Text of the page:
Books: The Cheapest Vacation You Can Buy











TornFrom Goodreads: Chloe hasn’t had the best life. With a mother who is gone more often than not, she has had to raise herself. After graduating high school, she leaves to start a new life away at West Virginia University with her best friends Amber and Logan, determined to leave her demons in the past.

On her first day, she meets a stranger who takes her breath away at first sight. Until she met Drake, no one had ever sparked her interest. Now this tattooed and pierced bad boy is all she can think about, no matter how hard she fights it.

Falling for Drake was never part of her plans, but when it happens, things seem to do anything but fall into place.

Dealing with a tragic past, Drake has never cared about anyone else but himself and his band. But when Chloe takes the empty seat next to him in class, things start to change. Instantly drawn to her, he begins to wonder if one girl can take a cold hearted womanizer and change every part of him?

Long hidden feelings are revealed and friendships tested to the brink.

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I am so sorry to say that I didn’t care for this novel.  I had high hopes going in, but my own life experiences, values, and beliefs just didn’t mesh with some of the events in this story, and because of that, I personally didn’t fall in love with it, which is okay, but always makes me feel bad.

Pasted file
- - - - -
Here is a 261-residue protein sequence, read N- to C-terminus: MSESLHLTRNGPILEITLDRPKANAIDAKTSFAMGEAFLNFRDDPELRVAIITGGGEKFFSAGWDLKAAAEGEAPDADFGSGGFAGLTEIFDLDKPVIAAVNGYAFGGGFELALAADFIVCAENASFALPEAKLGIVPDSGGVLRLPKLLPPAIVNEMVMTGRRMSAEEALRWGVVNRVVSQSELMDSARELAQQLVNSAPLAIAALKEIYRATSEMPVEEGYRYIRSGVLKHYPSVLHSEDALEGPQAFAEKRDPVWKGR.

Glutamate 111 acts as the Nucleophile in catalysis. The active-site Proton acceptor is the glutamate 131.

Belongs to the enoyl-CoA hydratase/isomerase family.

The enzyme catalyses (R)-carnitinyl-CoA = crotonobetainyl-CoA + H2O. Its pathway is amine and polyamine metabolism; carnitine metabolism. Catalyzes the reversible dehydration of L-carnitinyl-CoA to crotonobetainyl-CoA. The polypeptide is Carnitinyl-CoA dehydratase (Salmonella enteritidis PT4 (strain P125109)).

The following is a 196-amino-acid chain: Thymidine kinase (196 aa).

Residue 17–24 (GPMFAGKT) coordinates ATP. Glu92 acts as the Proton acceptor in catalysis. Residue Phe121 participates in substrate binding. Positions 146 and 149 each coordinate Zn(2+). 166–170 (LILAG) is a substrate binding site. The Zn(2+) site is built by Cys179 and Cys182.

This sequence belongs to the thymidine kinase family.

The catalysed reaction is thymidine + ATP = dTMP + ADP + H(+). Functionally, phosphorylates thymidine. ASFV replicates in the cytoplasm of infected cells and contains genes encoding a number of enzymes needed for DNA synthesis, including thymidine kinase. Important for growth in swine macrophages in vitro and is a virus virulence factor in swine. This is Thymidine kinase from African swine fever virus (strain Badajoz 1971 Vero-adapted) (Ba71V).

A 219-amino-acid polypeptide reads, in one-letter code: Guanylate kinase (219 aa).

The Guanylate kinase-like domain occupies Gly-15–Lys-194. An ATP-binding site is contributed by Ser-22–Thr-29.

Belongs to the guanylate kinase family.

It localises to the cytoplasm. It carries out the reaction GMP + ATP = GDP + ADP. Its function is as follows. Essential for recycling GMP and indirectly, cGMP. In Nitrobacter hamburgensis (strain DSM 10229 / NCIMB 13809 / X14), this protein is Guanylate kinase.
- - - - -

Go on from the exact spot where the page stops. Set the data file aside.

Unfortunately, I really didn’t care for the characters.  Logan, though his heart is in the right place, is a controlling young man.  His anger gets the better of him on a few occasions, and he’s much too pushy for my liking.  I get that he’s fallen in love with his best friends of four years–that’s the best kind of relationship stepping stone, but

When a person is obviously, obviously drunk, I truly believe you need to take the high road, ignore their pleas, and NOT sleep with them.  I feel like that is taking advantage of a person who isn’t in their right mind, and it rubs me the wrong way–I lost some respect for Logan and Chloe due to their antics, but especially for what they do when one or the other is under the influence of alcohol.

Drake was enticing to me as a reader at first.  I like the bad boy image, but any man who pushes a woman away, tells her to date someone else, and then openly pines for her loses my respect quite quickly.  Let alone that he then sleeps with Chloe on multiple occasions while she’s dating Logan, well–again, I need my characters to take the higher road.  I can understand a one time mistake–passion getting the better of a person, it happens… but after all the guilt, to go ahead and do it again a few months later, well, there is no excuse for that. Not for any of the characters.

Chloe ticked me off more than anything in this novel, and it started when she was nearly raped and refused to report it.  I’m sorry, but this is close to my heart and you have to get over yourself and go to the police.  Ladies, if anyone ever attacks you, you can’t just think about your own embarrassment–you have to think about the potential other victims this man will set his sights on AFTER you.  Do the right thing and report it.  Sure, it’s going to be an awful experience, but so was almost being raped.  Think about the other woman you can save by being the bigger person.  In this instance, Chloe’s decision, and Drake’s for just going along with her decision, turned me off immediately.